If we want to boost innovation in this country, we should emulate a scheme that has proven highly successful in the United States.
Interdisciplinary research is a lofty ideal, but the realities of how science is conducted mean that silos should not be so quickly dismissed.
There is a long road to travel before South Africa's scientists live up to the grand expectations to encourage solutions to the country's problems and boost the economy.
Academic metrics are only problematic if they're poorly implemented. If they're used carefully, they can be a powerful tool to allow talent to rise to the top.
The government has proposed changes to how Australia's publicly funded research agencies are supported and how their performance is managed to boost the commercialisation of research.
Metrics are changing the way research is conducted and funded, and for the worse. They need to be radically revised to measure genuine scientific output.
The University of Sydney's announcement of a role funded by the Blackmores Institute raises perennial questions about whether industry-funded research can be truly independent.
A new policy by publisher Elsevier is threatening to wind back the gains made by the open access movement.
The federal government's 2015 budget has done little to restore confidence in the government's support for science in Australia.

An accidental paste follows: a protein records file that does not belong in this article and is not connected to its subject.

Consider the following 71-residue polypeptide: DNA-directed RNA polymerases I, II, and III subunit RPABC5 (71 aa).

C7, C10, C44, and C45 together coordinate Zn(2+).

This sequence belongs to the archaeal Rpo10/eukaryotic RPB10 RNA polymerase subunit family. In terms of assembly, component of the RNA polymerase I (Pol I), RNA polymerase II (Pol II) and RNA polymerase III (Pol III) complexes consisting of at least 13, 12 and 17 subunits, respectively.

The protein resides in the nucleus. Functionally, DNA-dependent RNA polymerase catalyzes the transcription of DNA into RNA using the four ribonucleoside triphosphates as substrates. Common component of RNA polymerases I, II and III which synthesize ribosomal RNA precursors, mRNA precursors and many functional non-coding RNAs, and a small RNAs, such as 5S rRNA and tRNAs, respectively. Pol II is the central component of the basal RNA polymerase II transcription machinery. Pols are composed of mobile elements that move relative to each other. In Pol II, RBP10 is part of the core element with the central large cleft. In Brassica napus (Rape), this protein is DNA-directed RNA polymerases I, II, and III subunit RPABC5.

Science communication and outreach can be motivated in ways other than reforming research funding bodies.
Proposals for a new way to fund antibiotic research and development are just one piece of the puzzle in the fight against drug-resistance.
While I can't fault Carrie Bickmore for trying to get attention for the disease that prematurely killed her husband, her move does raise questions about how research should be funded.
If science wants to maintain funding it needs to be more socially relevant, but that will require reforming the metrics we use to judge its success.
South African scientists and scholars produce the most significant portion of Africa’s recognised research publications.
One way to protect researchers from funding cuts in May's budget is to make sure they explain the importance of their work to a wider audience.
The government's announcement of a national science strategy is good for Australia, particularly for promoting engagement between science and industry.
Why not let scientists vote for who they think should get grant funding for their research?
Which higher education institutions get the most money and why?
With future funding for science and research by the federal government still unclear, can the states play a role?
The Future Fellowships scheme is a great success. Scrapping it would hurt Australia's future as a smart nation.